It is quite self-evident that the radicalization of the working class in the United States has passed only through its initial phases, almost exclusively in the sphere of the trade-union movement (the CIO). … The problem of forming an independent labor party will be put on the order of the day. Our transitional demands will gain great popularity. On the other hand, the fascist, reactionary tendencies will withdraw to the background, assuming a defensive position, awaiting a more favorable moment. … It is necessary to utilize the opportunities which are opening up and to build the revolutionary party. …

The old conservative tradition of the democratic state, which was so powerful even during the era of the last imperialist war, exists today only as an extremely unstable survival. On the eve of the last war the European workers had numerically powerful parties. But on the order of the day were put reforms, partial conquests, and not at all the conquest of power.

The American working class is still without a mass labor party even today. But the objective situation and the experience accumulated by the American workers can within a very brief period of time place on the order of the day the question of the conquest of power. This perspective must be made the basis of our agitation. It is not merely a question of a position on capitalist militarism and of renouncing the defense of the bourgeois state but of directly preparing for the conquest of power. …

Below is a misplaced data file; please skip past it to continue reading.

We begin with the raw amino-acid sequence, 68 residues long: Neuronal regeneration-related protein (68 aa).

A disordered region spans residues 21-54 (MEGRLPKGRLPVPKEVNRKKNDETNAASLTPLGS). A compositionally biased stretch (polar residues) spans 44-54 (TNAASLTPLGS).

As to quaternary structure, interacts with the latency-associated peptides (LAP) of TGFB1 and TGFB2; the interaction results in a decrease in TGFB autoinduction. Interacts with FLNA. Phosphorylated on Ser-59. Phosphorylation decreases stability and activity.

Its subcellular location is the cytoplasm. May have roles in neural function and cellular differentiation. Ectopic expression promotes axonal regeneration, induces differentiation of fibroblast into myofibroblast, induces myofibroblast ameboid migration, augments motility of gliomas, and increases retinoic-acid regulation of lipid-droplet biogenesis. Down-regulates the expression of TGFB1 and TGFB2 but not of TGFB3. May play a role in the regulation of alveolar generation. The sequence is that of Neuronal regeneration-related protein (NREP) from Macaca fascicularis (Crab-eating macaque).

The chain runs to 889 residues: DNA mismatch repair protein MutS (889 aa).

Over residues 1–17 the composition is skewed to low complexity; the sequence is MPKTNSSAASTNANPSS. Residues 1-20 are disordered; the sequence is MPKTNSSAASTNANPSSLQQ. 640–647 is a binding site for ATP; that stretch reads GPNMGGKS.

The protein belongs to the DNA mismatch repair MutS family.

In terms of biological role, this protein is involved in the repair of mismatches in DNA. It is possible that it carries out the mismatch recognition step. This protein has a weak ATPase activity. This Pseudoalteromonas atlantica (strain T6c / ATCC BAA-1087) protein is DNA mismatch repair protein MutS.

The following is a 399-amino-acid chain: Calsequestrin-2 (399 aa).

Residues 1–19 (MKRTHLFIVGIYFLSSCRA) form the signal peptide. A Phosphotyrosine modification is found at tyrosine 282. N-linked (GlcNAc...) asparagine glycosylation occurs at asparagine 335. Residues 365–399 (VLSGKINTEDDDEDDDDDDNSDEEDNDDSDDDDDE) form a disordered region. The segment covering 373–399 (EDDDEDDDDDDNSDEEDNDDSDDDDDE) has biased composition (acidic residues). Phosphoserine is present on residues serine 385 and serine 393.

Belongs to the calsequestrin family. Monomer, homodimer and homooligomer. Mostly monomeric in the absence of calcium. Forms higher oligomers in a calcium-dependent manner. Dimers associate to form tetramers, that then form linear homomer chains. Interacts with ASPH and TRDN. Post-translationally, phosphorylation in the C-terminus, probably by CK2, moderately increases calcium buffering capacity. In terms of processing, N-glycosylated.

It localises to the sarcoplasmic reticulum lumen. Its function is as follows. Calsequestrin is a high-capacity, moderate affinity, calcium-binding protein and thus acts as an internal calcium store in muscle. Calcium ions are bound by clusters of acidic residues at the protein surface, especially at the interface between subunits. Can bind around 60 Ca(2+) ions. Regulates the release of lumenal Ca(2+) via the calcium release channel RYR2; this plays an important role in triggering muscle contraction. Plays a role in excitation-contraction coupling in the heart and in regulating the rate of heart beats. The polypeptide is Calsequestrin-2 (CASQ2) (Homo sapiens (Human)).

The irreconcilability of the struggle waged by Marx, Engels, and Lenin against opportunism on the one side and anarchism on the other demonstrates that they did not at all underestimate this danger. In what did it consist? In this, that the opportunism of the summits of the working class, subject to the bourgeoisie’s influence, could obstruct, slow down, make more difficult, postpone the fulfillment of the revolutionary task of the proletariat. It is precisely this condition of society that we are now observing. Fascism did not at all come “instead” of socialism. Fascism is the continuation of capitalism, an attempt to perpetuate its existence by means of the most bestial and monstrous measures. Capitalism obtained an opportunity to resort to fascism only because the proletariat did not accomplish the socialist revolution in time. The proletariat was paralyzed in the fulfillment of its task by the opportunist parties. …

We may set it down as an historical law: fascism was able to conquer only in those countries where the conservative labor parties prevented the proletariat from utilizing the revolutionary situation and seizing power. In Germany, two revolutionary situations were involved: 1918-1919 and 1923-24. Even in 1929 a direct struggle for power on the part of the proletariat was still possible. In all these three cases the Social Democracy and the Comintern criminally and viciously disrupted the conquest of power and thereby placed society in an impasse. Only under these conditions and in this situation did the stormy rise of fascism and its gaining of power prove possible.